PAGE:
David SegalProfessor David Segal heads a research laboratory at The Genome Center of the University of California Davis. A main focus of the Segal Lab is designing proteins that can bind to DNA and “turn on” or “turn off” the expression of specific genes. Such DNA binding proteins have the potential to be used in applications such as targeted gene expression therapy for conditions with a known genetic basis. For example this approach might allow people with Angelman Syndrome to make up for the loss or inactivation of the UBE3A gene on the chromosome inherited from the mother, by “turning on” or expressing the UBE3A gene inherited from the father.

Professor Segal recently co-authored a review article in BMC Neuroscience* entitled The prospect of molecular therapy for Angelman syndrome and other monogenic neurologic disorders. The article discusses the use of DNA-binding proteins called artificial transcription factors as potential treatments for Angelman Syndrome.  We asked Professor Segal about the technologies described in the review and the implications they could have for people with Angelman Syndrome.

What is targeted gene expression therapy?

In some types of genetic disease, there are genes that we would either like to turn on or turn off in order to treat the disease. Unfortunately, drugs don’t do this very well. Drugs are good at inhibiting enzymes that carry out chemical reactions in the cell, or binding to receptors on the cell’s surface to block signaling pathways. They usually cannot turn on specific genes. There are also some drugs that act on the general machinery that regulates gene expression. That would be “untargeted” gene expression therapy, because these drugs affect the expression of many genes. My lab believes that if you want to turn specific genes on or off, you should try to understand how nature does this. Nature uses proteins called transcription factors that bind to specific sequences of DNA. In this way, the transcription factors activate or repress just their target gene. We are trying to adopt this same approach to create a “targeted” gene expression therapy for Angelman Syndrome.

Why would Angelman Syndrome be a suitable condition to be treated using targeted gene expression therapy?

Angelman Syndrome is caused by loss of expression of the UBE3A gene in the brain which means that the UBE3A protein it codes for is not made. Regulation of UBE3A expression in the brain is unusually complex and the loss of expression can be due to several different types of mutations or errors that occur where UBE3A is located on the maternal chromosome, the chromosome a child inherits from the mother. However, in all cases there is a perfectly good copy of the UBE3A gene on the paternal chromosome, which is inherited from the father. In the brain this copy is normally “silenced” by the expression of yet another gene, called the UBE3A-antisense transcript. UBE3A and the UBE3A-antisense transcript lie in the path of each other, like two trains heading towards each other on the same track. Usually the UBE3A gene is the loser in this contest, so it doesn’t get to make its protein because its path is blocked by expression of UBE3A-antisense transcript. If we can either turn the UBE3A gene on stronger, so that it is more likely the winner, or if we could turn the UBE3A-antisense transcript down, so that it is more likely the loser, we may be able to restore UBE3A expression in the brain. It is worth mentioning that most other genetic diseases have both copies (maternal and paternal) of the gene mutated, and thus it doesn’t help to turn those genes up or down. In this case, the unusual gene regulation in the region of the UBE3A gene gives us a special opportunity for targeted gene therapy.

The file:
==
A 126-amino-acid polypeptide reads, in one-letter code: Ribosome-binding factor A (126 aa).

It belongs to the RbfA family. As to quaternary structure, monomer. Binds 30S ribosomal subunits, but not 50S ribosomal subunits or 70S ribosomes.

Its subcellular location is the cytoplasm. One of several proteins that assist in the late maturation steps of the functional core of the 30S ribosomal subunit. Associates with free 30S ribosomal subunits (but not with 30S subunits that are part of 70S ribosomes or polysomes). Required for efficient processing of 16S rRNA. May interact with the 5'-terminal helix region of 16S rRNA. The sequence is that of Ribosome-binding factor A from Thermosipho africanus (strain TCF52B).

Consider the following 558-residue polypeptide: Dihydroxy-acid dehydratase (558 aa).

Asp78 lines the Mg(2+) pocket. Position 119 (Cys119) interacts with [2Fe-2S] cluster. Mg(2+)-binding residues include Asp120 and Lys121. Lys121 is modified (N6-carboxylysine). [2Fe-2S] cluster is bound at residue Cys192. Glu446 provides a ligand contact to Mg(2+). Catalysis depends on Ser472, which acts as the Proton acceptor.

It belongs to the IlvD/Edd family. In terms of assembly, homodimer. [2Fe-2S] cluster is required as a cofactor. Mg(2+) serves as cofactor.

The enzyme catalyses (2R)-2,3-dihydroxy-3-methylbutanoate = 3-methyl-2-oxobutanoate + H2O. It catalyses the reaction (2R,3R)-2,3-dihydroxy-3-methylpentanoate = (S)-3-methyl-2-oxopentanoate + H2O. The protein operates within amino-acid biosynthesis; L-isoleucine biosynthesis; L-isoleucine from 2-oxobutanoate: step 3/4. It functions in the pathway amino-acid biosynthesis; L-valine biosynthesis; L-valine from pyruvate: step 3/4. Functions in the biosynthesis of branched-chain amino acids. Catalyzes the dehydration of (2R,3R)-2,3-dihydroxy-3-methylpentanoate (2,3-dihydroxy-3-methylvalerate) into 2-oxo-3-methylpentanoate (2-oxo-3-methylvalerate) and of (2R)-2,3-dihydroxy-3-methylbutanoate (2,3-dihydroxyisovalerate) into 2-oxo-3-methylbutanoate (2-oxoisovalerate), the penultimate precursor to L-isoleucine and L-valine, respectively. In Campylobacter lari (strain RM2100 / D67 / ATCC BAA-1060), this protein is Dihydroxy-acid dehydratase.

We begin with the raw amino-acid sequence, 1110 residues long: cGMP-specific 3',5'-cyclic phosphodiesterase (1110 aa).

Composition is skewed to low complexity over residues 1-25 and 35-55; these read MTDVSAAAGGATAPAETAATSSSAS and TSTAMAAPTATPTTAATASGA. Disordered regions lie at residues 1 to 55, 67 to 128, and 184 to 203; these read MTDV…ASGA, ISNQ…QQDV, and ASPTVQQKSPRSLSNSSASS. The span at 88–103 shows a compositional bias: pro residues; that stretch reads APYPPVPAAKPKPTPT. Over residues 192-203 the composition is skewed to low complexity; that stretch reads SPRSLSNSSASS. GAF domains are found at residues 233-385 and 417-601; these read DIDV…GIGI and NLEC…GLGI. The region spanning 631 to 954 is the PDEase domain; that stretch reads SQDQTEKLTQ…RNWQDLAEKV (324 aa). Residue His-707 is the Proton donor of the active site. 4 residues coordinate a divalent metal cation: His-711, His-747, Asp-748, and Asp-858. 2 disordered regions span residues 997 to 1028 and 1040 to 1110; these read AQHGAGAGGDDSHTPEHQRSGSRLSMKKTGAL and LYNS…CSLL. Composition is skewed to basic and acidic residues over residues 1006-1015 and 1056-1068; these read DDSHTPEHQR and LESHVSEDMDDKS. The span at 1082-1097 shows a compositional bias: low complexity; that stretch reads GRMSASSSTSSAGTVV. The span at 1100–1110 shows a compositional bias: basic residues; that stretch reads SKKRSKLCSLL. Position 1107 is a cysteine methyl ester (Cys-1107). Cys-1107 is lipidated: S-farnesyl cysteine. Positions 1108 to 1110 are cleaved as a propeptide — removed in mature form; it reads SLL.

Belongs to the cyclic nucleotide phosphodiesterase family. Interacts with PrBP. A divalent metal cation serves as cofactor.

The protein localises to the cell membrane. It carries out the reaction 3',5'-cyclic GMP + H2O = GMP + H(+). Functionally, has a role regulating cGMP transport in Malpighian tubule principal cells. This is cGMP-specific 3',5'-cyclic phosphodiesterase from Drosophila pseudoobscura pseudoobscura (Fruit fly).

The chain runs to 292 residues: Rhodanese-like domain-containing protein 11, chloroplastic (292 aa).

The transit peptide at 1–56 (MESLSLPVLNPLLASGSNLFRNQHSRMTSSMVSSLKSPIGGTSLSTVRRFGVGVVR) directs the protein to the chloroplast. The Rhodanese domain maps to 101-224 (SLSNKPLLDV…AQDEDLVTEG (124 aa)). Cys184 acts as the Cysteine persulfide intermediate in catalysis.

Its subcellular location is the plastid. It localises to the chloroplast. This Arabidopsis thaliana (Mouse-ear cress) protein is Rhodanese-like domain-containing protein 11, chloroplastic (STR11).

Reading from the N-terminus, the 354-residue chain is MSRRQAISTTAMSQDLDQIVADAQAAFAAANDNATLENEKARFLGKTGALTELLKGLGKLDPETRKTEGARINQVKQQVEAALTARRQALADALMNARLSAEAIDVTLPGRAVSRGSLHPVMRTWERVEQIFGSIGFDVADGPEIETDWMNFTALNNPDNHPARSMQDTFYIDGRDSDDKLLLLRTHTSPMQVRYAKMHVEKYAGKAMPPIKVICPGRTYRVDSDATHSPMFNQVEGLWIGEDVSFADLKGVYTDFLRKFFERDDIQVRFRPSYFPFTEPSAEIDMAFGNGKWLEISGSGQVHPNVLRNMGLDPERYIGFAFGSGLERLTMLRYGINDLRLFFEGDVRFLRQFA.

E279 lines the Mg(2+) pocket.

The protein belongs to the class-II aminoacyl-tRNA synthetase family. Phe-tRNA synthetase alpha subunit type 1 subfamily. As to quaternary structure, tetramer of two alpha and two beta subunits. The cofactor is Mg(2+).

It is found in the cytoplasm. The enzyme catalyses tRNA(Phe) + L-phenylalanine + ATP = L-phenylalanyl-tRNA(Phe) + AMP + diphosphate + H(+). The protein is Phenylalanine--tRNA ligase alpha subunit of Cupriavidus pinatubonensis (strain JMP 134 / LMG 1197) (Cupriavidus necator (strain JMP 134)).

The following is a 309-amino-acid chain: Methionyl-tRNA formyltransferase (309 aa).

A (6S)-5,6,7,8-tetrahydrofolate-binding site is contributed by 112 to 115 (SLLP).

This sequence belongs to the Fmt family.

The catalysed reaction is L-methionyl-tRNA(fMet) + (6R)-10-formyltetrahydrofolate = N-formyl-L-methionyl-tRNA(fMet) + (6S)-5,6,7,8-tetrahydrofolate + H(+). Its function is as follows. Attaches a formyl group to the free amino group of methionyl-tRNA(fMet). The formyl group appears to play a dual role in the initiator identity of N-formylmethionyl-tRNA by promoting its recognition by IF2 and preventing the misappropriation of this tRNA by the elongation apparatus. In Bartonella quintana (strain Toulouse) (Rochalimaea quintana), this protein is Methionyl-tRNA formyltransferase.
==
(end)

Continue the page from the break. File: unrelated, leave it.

The use of artificial transcription factors for targeted gene expression therapy is discussed in your article. What are artificial transcription factors?

Transcription factors are one of the main tools that nature uses to turn genes on or off. They are proteins that are typically composed of two parts. One part is called an effector domain, which interacts with other proteins in the cell to cause the gene to be turned on or off. The other part is a DNA-binding domain, which can seek out and bind to a specific sequence of DNA and thus bring the effector domain to a specific gene. To make an artificial transcription factor, we steal an effector domain of a natural transcription factor and attach it to a programmable DNA-binding domain. A lot of scientific research has gone into how to make high quality programmable DNA-binding domains, and they are improving all the time. They go by names such as zinc fingers, TALEs and CRISPRs. The result is an artificial transcription factor that can turn on or off whatever gene to which we program it, in the case of Angelman Syndrome this is either UBE3A or the UBE3A-antisense transcript.